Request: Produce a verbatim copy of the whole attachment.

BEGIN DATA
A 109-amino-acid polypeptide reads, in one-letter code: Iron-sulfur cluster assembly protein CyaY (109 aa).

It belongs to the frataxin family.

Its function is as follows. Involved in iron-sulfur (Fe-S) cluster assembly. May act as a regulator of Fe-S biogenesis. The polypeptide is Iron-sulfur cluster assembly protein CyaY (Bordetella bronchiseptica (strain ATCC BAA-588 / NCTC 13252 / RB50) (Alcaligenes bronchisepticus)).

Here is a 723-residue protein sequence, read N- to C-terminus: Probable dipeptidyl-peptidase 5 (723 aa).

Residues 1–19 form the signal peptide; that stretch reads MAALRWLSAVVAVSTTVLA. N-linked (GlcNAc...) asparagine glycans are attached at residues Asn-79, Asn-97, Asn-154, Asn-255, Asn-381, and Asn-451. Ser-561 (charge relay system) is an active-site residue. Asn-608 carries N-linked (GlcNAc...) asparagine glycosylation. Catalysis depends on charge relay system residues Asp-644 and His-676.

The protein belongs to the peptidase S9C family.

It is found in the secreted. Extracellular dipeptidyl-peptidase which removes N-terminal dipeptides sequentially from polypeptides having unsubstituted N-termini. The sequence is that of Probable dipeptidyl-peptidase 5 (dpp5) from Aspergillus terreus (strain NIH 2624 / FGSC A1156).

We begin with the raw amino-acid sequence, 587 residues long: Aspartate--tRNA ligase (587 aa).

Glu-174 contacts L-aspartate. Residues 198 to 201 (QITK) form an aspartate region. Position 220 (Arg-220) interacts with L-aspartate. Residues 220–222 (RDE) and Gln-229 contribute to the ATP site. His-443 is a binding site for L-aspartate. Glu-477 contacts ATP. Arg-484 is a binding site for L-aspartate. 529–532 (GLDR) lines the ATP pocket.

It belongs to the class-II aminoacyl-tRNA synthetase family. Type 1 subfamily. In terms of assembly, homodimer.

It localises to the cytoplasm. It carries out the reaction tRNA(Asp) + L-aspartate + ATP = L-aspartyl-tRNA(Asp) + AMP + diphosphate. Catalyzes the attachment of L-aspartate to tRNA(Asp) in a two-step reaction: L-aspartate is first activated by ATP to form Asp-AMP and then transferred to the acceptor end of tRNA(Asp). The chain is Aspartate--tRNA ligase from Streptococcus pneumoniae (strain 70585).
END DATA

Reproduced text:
A 109-amino-acid polypeptide reads, in one-letter code: Iron-sulfur cluster assembly protein CyaY (109 aa).

It belongs to the frataxin family.

Its function is as follows. Involved in iron-sulfur (Fe-S) cluster assembly. May act as a regulator of Fe-S biogenesis. The polypeptide is Iron-sulfur cluster assembly protein CyaY (Bordetella bronchiseptica (strain ATCC BAA-588 / NCTC 13252 / RB50) (Alcaligenes bronchisepticus)).

Here is a 723-residue protein sequence, read N- to C-terminus: Probable dipeptidyl-peptidase 5 (723 aa).

Residues 1–19 form the signal peptide; that stretch reads MAALRWLSAVVAVSTTVLA. N-linked (GlcNAc...) asparagine glycans are attached at residues Asn-79, Asn-97, Asn-154, Asn-255, Asn-381, and Asn-451. Ser-561 (charge relay system) is an active-site residue. Asn-608 carries N-linked (GlcNAc...) asparagine glycosylation. Catalysis depends on charge relay system residues Asp-644 and His-676.

The protein belongs to the peptidase S9C family.

It is found in the secreted. Extracellular dipeptidyl-peptidase which removes N-terminal dipeptides sequentially from polypeptides having unsubstituted N-termini. The sequence is that of Probable dipeptidyl-peptidase 5 (dpp5) from Aspergillus terreus (strain NIH 2624 / FGSC A1156).

We begin with the raw amino-acid sequence, 587 residues long: Aspartate--tRNA ligase (587 aa).

Glu-174 contacts L-aspartate. Residues 198 to 201 (QITK) form an aspartate region. Position 220 (Arg-220) interacts with L-aspartate. Residues 220–222 (RDE) and Gln-229 contribute to the ATP site. His-443 is a binding site for L-aspartate. Glu-477 contacts ATP. Arg-484 is a binding site for L-aspartate. 529–532 (GLDR) lines the ATP pocket.

It belongs to the class-II aminoacyl-tRNA synthetase family. Type 1 subfamily. In terms of assembly, homodimer.

It localises to the cytoplasm. It carries out the reaction tRNA(Asp) + L-aspartate + ATP = L-aspartyl-tRNA(Asp) + AMP + diphosphate. Catalyzes the attachment of L-aspartate to tRNA(Asp) in a two-step reaction: L-aspartate is first activated by ATP to form Asp-AMP and then transferred to the acceptor end of tRNA(Asp). The chain is Aspartate--tRNA ligase from Streptococcus pneumoniae (strain 70585).